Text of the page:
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'What The Heck Was That?': St. Louis Reacts To Monday Night's Meteor Shower Fireball

Monday night's meteor is also called a "bolide," or an extremely bright meteor.

Did you see the bright flash last night? Many home security cameras in the St. Louis area sure did

The annual Taurid meteor shower, known to burn more brightly than other meteor events, hit its peak on Monday night. Area residents blasted social media with doorbell camera videos and firsthand accounts about the noise it made.

The American Meteor Society received more than 120 reports about the sighting, from Missouri, Illinois, Kansas and other Midwestern and Western states. 

A very small object traveling very fast through the atmosphere caused the stunning display, said Will Snyder, manager of the James S. McDonnell Planetarium at the St. Louis Science Center. 

“We’re talking really tiny pieces of rock or debris, maybe even as small as a piece of dust, that burn up and get super heated in the Earth’s atmosphere as we move through space,” said Snyder, who spoke Tuesday on St. Louis On The Air.

The meteor last night is also called a “bolide,” or an extremely bright meteor. 

Many residents near O’Fallon, Missouri, reported hearing a loud boom just before 9 p.m. O’Fallon resident Karen Schootman said she and her husband thought it sounded like an earthquake or natural gas explosion.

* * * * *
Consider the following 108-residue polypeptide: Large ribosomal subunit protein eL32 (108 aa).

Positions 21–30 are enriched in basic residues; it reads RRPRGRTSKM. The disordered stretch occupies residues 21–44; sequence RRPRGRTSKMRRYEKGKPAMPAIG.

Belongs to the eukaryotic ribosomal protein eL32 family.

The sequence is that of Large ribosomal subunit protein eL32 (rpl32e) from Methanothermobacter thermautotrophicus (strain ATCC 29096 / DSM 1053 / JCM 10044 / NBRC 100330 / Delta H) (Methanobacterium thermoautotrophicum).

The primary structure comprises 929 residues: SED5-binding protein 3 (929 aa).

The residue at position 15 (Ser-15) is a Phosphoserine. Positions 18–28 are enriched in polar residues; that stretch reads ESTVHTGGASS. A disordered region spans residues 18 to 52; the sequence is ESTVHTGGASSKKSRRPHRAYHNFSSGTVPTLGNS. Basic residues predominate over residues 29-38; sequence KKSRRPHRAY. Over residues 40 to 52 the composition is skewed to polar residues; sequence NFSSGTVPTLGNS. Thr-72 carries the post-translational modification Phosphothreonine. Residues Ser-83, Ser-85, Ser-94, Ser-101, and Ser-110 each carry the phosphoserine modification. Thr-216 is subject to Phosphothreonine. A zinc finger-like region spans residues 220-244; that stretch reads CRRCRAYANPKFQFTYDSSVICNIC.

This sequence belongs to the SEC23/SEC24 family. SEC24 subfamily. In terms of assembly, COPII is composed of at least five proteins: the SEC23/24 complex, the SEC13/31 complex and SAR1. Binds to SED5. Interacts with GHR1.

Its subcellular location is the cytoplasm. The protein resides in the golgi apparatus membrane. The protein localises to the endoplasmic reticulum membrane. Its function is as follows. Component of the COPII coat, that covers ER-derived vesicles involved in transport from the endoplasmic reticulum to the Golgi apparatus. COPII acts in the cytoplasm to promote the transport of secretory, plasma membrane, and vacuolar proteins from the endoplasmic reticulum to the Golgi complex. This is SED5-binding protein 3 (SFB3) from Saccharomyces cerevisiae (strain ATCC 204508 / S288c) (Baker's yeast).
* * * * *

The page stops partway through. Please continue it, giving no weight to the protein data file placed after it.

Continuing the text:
“It was so weird,” she said. “We looked at each other and thought, ‘What the heck was that?’”

That sound was likely a sonic boom, which occurs when an object travels faster than the speed of sound — 767 miles per hour. Many meteors exceed that velocity, Snyder said.

“An average meteor that comes through our atmosphere can be traveling thousands of miles per hour,” he said, “leading to breaking the sound barrier and those big booms that people heard.”

It’s not likely that the meteor last night made a significant impact on Earth, Snyder added. The meteor would need to be much bigger to make a crater. 

Missouri residents who missed the show Monday night will have another chance to see a meteor shower next week. The Alpha Monocerotids are expected to light up the night sky on Thursday, Nov. 21, around 10:30 p.m.

Hear Will Snyder talking with Sarah Fenske on St. Louis on the Air:

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Eli is the science and environment reporter at St. Louis Public Radio.